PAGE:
Aramco and the direct air capture of CO2

We’re leveraging local and global research networks and employing artificial intelligence and machine learning to develop the best materials for capturing CO2 from the air.

Aramco and the direct air capture of CO2

Aramco is striving to develop technologies that aim to support a lower carbon emissions future through investing in research and technology to support growth and meet global energy demand, while seeking to reduce Scope 1 and Scope 2 greenhouse gas (GHG) emissions to net zero by 2050 from its wholly owned operated assets. 


In support of these ambitions, the company is set to advance the development of carbon emission reduction solutions, informed by the circular carbon economy principles of reduce, reuse, recycle, and remove. One of these potential solutions is carbon dioxide (CO2) direct capture from air (DAC) — a technology that aims to remove CO2 from the atmosphere for utilizing in value-added products (including lower carbon fuels) or for storage in underground formations. 


CO2 -DAC technologies could potentially play a role in meeting our GHG emission reduction ambitions, particularly in hard-to-abate sectors. The technology is at an early stage and costly, and requires significant research and development investment. Global collaboration will help to advance it — in the Kingdom and beyond.
— Ali A. Al-Meshari, senior vice president of Technology Oversight and Coordination (TOC)


Carbon removal is intended to complement the many other initiatives being rolled out across Aramco aimed at reducing emissions, such as energy efficiency initiatives, renewable energy projects, and CO2 capture from point sources (such as our Jubail hub project).


Ambitious cost targets

Faisal D. Al Otaibi, director of Aramco’s Research and Development Center (R&DC), said: “We are leveraging our local and global research networks and employing the latest tools, including artificial intelligence and machine learning, in an effort to develop the best materials for capturing CO2 from the air with ambitious cost targets.”


Aramco aims to use captured CO2 from the air in the production of lower carbon synthetic fuels, through two flagship demonstration projects, in collaboration with NEOM in North Western Saudi Arabia and Repsol in Bilbao, Spain.


Our journey for CO2 -DAC technologies started with the discovery of a novel capture material that has high affinity to CO2 at very low concentrations, and has successfully been scaled up.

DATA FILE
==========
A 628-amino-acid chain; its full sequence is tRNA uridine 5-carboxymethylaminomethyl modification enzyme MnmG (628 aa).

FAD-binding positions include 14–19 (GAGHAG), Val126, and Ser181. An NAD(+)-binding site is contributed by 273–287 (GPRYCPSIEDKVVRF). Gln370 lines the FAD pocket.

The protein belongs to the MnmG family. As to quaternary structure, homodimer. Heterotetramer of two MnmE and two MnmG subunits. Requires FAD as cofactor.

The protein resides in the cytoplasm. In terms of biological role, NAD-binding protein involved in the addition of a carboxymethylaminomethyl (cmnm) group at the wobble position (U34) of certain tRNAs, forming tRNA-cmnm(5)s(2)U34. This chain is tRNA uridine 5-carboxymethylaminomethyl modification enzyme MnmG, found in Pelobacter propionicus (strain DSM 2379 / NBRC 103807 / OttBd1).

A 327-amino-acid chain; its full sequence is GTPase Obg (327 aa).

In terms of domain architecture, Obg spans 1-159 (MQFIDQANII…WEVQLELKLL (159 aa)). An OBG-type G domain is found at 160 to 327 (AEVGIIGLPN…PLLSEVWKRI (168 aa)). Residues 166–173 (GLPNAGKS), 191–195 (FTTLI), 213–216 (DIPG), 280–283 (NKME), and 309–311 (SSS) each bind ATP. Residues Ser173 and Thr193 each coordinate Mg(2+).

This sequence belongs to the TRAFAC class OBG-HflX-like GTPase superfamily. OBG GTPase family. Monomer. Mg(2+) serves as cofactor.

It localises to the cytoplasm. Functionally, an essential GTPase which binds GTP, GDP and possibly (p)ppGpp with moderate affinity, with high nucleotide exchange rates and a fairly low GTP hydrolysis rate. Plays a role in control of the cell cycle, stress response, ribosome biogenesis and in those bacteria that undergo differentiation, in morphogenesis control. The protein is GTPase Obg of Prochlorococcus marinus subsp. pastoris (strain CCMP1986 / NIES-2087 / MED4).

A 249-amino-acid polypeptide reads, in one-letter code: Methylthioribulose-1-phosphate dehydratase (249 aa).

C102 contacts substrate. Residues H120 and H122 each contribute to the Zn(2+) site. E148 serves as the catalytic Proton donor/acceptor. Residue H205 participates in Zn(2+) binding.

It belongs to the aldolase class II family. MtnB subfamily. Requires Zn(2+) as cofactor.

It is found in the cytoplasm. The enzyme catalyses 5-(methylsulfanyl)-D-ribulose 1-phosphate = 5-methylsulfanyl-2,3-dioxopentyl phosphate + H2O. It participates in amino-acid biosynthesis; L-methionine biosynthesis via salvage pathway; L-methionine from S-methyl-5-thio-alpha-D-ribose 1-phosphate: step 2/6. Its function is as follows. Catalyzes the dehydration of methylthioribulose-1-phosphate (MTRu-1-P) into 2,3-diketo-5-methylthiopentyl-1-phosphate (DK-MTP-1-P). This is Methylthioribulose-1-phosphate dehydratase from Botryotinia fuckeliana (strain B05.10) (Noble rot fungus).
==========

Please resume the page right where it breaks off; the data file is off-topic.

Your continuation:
— Aqil Jamal, chief technologist with Aramco’s Carbon Management Research Division


The project team uses the latest artificial intelligence (AI) and machine learning approaches to speed up material discovery for CO2 capture, and has set up computer simulation models to evaluate process designs and establish targets for the development of the most cost-effective CO2 -DAC technology.


The novel CO2 capture material — Aramco-KAUST 7 — discovery was accomplished through effective collaboration with researchers at the King Abdullah University of Science and Technology. Production of the material was scaled-up for a sub-pilot facility at the R&DC.


In real life

Following successful results, the research team, in collaboration with our partners, is designing a much larger CO2-DAC test unit that is planned to be commissioned in Dhahran later this year under real life conditions. Additionally, the team is collaborating with Siemens Energy for the design of unit that is bigger still — a 1,000 ton per year CO2-DAC pilot plant that is slated to be commissioned in 2025. This test facility will also explore competing DAC technologies.


“CO2-DAC is a journey full of challenges and successes, weaving carbon capture materials from the edge of research into next generation processes, hoping we can build not only structures and systems, but a legacy for the generations to come,” said Mourad Younes, a research science consultant who is leading the project.


The success of this technology, so far, is a testament to the power of innovative talent and strategic collaboration to build a culture of excellence and efficiency, advancing technical and professional skills of the Kingdom’s next generation of scientists and engineers. 


“This project provides an ideal platform to train our young scientists and engineers in implementing the latest advances in material science and engineering for the development of cost-effective DAC technology,” said Ammar H. Alahmed, a material chemist and the group leader for the carbon capture and utilization team at R&DC.


Nawal M. Alghoraibi, a young professional and R&DC team member, said, “I am fascinated by the intricate and groundbreaking work in material development and testing, which provides an opportunity to glimpse into the future.” 


Alghoraibi utilized her background in chemistry to develop and formulate novel capture materials to be deployed at scale. Inspired by the complexity and novelty of carbon capture material development, she plans to advance her career through a Ph.D. program to tackle related global challenges and be at the forefront of research.  


Caption for top photo: The CO2-Direct Air Capture project team poses at the Research and Development Center in Dhahran.


You are currently using an older browser. Please note that using a more modern browser such as Microsoft Edge might improve the user experience. Download Microsoft Edge